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Weapons, Knights And Battles
"There isn't a single person in ‘King Arthur' who doesn't carry a weapon,” says armourer Tommy Dunne. "Everybody is armed: even Guinevere is armed to the teeth.” In "King Arthur,” that means 400 Saxons, 150 Roman soldiers, and up to 175 Woads. Even the villagers, using their agricultural elements as weapons, get involved in the action. Each faction fights in a distinctive way and with highly varying arsenals.

Harry Humphries, a specialist in international security and the training of tactical units, was special military advisor on "King Arthur.” The former Navy SEAL had previously worked on "Black Hawk Down” with Jerry Bruckheimer and with Antoine Fuqua on "Tears of the Sun.” "Warfare hasn't changed through the years,” says Humphries, who describes himself as the "technical conscience” of the military sequences. "The concepts of warfare today are exactly as they were in 5th-century Britain,” says Humphries. "They all used various versions of conventional warfare or unconventional, or guerrilla, warfare. The only difference is that the toys have changed but the tactics are essentially the same.”

Humphries was part of the team that researched the fighting techniques of the various factions in "King Arthur.” "The Saxons were very disciplined, very Germanic in their way of doing things,” he says. "They marched in relatively fine formation, not as exact as the Roman centurions, but they were regimented and had tactics. They often fought behind a shield wall, and enticed the enemy to come to them. As long as this shield wall held up the fighters behind the wall were able to decimate the attacking enemy. It was a war of attrition.”

The Sarmatians were a hybrid military animal, adapting to the Roman style of fighting when they arrived in Britain and yet retaining a certain distinctive Eastern code. "The knights have some sort of ‘wild' interpretation of how Roman warfare was conducted,” Humphries continues. "The Romans were not guerrilla fighters; they had a tactic about them. The knights are led by a Roman leader with his own singular fighting style, but they also tend to have their own unique individual bent.”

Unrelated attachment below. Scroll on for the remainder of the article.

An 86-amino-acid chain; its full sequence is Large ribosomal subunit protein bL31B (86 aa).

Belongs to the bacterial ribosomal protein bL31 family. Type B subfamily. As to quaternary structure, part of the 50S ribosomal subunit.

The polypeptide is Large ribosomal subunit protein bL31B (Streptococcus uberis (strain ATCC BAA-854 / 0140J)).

In short, they operated like a special forces unit. "Antoine's interpretation is that they are like a SEAL unit,” says Humphries. "We try to make sure that their mentality and fighting spirit is in that vein, as opposed to fatalistic or very courageous warriors selflessly giving up their own lives for the sake of others.

"The warrior mindset has never changed,” continues Humphries. "It is based on primitive instincts that we still have today in our society. The warrior mind is still here in modern-day society where some of us are warriors and some of us are not. There is always that element that will selflessly give their own lives for the sake of others and that's what the warrior is all about: fighting what they perceive to be evil.”

Just as the four main factions – the Sarmatians, the Romans, the Saxons, and the Woads – had to be costumed based on separate characteristics, so too did Dunne have to arm each group separately. These required weaponry specific to their military lineage, but the Sarmatian knights' weaponry was of a highly technical and individualistic design. "The knights are like a special forces unit with high-tech equipment while all the rest are pretty much standardised military outfits,” says Tommy Dunne.

Arming the various factions, Dunne had to stick fairly rigidly to the guidelines of the day. For the Romans, the armaments were already well known from history books and popular culture. "We are familiar with the Romans' shield, their spear and their sword, and the way it is worn,” Dunne explains. "These are very much the weaponry of a classic military fighting unit.”

Of all the fighting men, it is the Sarmatian knigh


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